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Yee-Haw! It’s The Big Ol’ SXSW Wrap Up!

Alamo_2First off, it’s a been a pretty slow week for horror news, so we’ll get back to that next week. However, let’s take a moment to peek into the future of horror and see what were the some of the hits (and misses) of this year’s SXSW Film Festival in beautiful Austin, TX. As we posted a few weeks ago, it was a hot time down in Austin for one of the best film fests around and our brave correspondent, Mr. Taylor, has recovered from all those late nights at Emo’s to give us a rundown of some of this year’s SXSW genre selections. Take it away, Mr. Taylor…

Sisters – An overwrought and unnecessary version of the DePalma thriller, Douglas Buck’s bloodier update is beautifully shot and essentially flat.  If they were aiming for a detached dreaminess, they nailed "detached".  At its best, the film manages low hum of desperation and psychosis.

Borderland – Mexico-bound college kids face off against a tattooed Satanic cult in a youthicidal splatterthon tastelessly based on an actual police case.  Borderland is as grim and self-assured as the rest of Hollywood’s post-Saw contemporaries, and equally lacking in innovation.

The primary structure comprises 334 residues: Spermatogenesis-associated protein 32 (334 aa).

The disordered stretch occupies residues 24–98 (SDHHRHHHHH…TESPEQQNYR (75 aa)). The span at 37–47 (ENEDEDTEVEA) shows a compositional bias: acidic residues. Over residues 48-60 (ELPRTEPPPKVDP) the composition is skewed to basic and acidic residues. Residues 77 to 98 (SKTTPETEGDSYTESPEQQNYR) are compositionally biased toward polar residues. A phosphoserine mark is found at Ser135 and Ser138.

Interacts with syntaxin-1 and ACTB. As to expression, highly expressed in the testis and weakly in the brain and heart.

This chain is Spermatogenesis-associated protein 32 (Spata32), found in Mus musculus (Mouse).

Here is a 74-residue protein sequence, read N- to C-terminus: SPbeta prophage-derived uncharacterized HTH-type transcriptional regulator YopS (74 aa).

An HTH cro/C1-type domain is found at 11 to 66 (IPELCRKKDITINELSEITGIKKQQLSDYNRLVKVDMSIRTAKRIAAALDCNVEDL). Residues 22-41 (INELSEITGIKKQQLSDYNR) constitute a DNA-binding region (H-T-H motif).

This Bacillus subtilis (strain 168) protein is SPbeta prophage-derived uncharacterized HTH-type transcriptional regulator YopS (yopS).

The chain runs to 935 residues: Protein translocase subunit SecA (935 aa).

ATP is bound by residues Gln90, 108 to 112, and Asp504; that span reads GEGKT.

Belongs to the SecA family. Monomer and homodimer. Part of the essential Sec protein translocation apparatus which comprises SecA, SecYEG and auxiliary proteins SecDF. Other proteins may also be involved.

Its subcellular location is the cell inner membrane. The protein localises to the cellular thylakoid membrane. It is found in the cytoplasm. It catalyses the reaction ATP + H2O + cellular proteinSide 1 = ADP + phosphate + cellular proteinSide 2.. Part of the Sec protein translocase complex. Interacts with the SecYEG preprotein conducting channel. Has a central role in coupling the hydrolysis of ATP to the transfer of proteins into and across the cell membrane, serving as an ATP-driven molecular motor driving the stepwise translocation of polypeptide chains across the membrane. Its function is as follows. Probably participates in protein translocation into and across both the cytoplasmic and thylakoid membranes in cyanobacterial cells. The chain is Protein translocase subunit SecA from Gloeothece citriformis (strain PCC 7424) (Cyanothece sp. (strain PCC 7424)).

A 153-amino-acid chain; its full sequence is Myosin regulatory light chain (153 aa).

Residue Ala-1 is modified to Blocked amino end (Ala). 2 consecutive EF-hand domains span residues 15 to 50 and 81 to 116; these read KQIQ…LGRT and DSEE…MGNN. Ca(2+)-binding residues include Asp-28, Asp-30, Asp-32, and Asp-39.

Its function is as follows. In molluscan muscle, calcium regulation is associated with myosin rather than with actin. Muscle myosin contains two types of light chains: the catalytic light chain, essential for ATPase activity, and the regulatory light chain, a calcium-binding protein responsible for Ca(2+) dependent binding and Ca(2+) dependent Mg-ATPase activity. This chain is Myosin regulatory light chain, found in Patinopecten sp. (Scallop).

Mulberry Street – Though not perfect, Jim Mickle’s efficient undead wererat movies gains points for its earnest effort at revitalizing the saturated zombie genre, as well as avoiding the intentional camp that so often characterizes modern low-budget horror.  Some scenes are mired with forced emotion, but it’s never a long wait before some welcome misanthropic mayhem kicks in.

Undead or Alive: A Zombedy – Tragically misconceived and hastily executed "madcap" zombie western starring SNL’s Chris Kattan.  Despite the presence of the cast and creators, the audience dwindled throughout the screening.  Almost as funny as a root canal, but less blood.

Trigger Man – The most hair-raisingly drawn-out 80 minutes in the history of the horror film.  Ti West uses the ceaselessly shaky camcorder to trump long-haul cinematic heroes like Bela Tarr and Fassbinder in a self-indulgent indie-rock trudge through the hunter vs. the hunted scenario.  I’m all for experimentation, but the end result shouldn’t hurt.

Big thanks to Mr. T for that report!

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